The briefest of glances around the sporting world will offer instances of sport having gone bad, of sport being rotten. The strategy document talks of "strengthening accountability through collective action".

But how, with the best will in the world, can an organisation such as the CHSR seek to influence those who will not willingly embrace the idea of human rights?

"There are always those who are not yet engaged," says Harvey. "Historically we’ve talked about the integrity of sport. What does that look like right now? Match-fixing, or bout-fixing. Doping. What about prevention of athlete harassment and abuse? A big part of the integrity of sport is about human rights."

One of the key opportunities for change can occur at moments of crisis for sporting organisations - something clearly happening within amateur boxing at the moment as the International Boxing Association, seeks to re-invent itself and its values.

"Whenever there is crisis, it’s a bit like if you hit rock bottom you are willing to start to take certain steps that maybe previously wouldn’t have been something you’d look at," Harvey says.

"What’s important is that there is willingness and then commitment - to look at making certain changes. In crisis there is an opportunity for renewal and change."

By way of an example Harvey instances the radical recent reformation within football's world governing body, FIFA, which in April 2016 commissioned John Ruggie of Harvard University, who wrote the UN guiding principles on business and human rights, to produce its own Human Rights document entitled "For the Game, For the World".

Continues Harvey: "So that’s the knowledge part, right?

"And then the leadership part is to say 'We are going to take what’s been revealed to us, the knowledge part, and we’re going to do something with it.'

"'We are now going to take a leadership position, from the top down, and say we are now going to take steps now and implement it.'"

Ruggie died on September 16 this year.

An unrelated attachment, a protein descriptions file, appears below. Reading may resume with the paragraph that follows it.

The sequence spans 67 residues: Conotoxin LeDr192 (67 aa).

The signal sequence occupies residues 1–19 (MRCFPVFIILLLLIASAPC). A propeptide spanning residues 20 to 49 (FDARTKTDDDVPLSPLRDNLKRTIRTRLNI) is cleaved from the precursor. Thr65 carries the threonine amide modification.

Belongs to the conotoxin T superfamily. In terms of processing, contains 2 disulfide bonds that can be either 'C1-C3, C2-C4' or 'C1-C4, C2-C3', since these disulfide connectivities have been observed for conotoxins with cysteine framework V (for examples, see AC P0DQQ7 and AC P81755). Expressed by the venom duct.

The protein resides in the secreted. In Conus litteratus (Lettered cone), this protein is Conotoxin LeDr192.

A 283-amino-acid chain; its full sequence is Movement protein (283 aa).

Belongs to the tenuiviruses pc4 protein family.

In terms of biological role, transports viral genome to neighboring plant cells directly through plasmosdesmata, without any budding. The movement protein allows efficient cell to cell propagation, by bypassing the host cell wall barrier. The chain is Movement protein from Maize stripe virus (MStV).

"John was the father of UN guiding principles for human rights," Harvey adds. "We have lost an absolutely massive person in the field.

"Through him, FIFA made a statutory commitment to respect human rights. And it was on the back of a reform that was preceded by existential crisis.

"And for all the anecdotal wisdom that we have around FIFA, they have done this. The whole point around holding each other accountable is that that then sets in motion a chain reaction.

"FIFA does this, sponsors of FIFA, who are companies who sign up to the UN Guiding Principles on Business and Human Rights, are now seeing this as an opportunity to engage with FIFA on a human rights basis.

"So you start to get more and more actors involved. You have civil society saying 'FIFA has made a commitment to human rights.' They now can how say 'OK, so given that, how are you going to handle these things?'

"So you have civil society now coming in. And then you have local Organising Committees saying, 'Well, FIFA has now made bidding requirements of x, y and z in terms of human rights and labour standards, so now as the local Organising Committee we have to do x, y and z.’

"So you now have all these different actors because a decision was taken and there was a chain reaction from that.

"At this point we have an opportunity where others can hold each other accountable for commitments they have made. And if they haven’t made those commitments - 'Why haven’t you made those commitments!'

"So we hope it’s a positive, not a naming-and-shaming type of commitment. It’s more, 'We’ve done this. And we’re still here. The place didn’t burn down…'"